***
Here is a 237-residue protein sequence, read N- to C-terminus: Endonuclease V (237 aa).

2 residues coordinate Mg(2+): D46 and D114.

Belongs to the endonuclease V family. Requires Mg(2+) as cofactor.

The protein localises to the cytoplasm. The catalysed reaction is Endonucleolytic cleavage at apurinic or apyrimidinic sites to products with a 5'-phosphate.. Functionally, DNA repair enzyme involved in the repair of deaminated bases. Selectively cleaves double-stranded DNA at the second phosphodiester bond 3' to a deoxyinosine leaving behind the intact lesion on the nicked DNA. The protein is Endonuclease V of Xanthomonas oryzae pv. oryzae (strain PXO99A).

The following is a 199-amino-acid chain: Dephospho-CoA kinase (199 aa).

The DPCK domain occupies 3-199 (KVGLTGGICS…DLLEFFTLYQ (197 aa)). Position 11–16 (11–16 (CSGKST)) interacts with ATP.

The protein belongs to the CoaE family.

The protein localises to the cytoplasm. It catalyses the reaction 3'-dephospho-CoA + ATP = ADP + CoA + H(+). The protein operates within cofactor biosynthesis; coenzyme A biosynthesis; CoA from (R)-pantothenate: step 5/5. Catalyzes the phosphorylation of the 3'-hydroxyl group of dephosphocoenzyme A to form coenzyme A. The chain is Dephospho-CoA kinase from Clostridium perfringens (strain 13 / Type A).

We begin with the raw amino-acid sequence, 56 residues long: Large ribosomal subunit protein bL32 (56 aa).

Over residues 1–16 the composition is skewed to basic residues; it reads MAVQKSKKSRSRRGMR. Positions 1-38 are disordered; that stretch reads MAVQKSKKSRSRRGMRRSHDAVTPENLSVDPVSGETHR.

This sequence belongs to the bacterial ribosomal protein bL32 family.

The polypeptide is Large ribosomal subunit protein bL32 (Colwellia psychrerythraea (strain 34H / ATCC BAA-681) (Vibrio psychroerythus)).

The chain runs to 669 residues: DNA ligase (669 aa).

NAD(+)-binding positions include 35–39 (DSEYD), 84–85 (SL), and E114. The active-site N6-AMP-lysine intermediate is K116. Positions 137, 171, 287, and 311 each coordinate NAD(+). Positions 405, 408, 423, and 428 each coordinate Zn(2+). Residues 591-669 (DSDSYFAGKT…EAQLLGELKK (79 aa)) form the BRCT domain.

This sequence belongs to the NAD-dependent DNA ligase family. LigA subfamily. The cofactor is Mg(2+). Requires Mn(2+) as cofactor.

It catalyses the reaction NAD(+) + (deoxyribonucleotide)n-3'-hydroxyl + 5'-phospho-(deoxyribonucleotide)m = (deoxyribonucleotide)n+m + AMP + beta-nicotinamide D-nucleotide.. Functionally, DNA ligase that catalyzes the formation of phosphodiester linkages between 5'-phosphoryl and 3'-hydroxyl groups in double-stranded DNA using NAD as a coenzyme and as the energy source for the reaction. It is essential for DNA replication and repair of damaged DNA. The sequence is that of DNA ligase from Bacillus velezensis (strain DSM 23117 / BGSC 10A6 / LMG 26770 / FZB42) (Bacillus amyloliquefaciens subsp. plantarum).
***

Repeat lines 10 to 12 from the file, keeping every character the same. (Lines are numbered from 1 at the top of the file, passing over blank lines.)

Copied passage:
Over residues 1–16 the composition is skewed to basic residues; it reads MAVQKSKKSRSRRGMR. Positions 1-38 are disordered; that stretch reads MAVQKSKKSRSRRGMRRSHDAVTPENLSVDPVSGETHR.

This sequence belongs to the bacterial ribosomal protein bL32 family.

The polypeptide is Large ribosomal subunit protein bL32 (Colwellia psychrerythraea (strain 34H / ATCC BAA-681) (Vibrio psychroerythus)).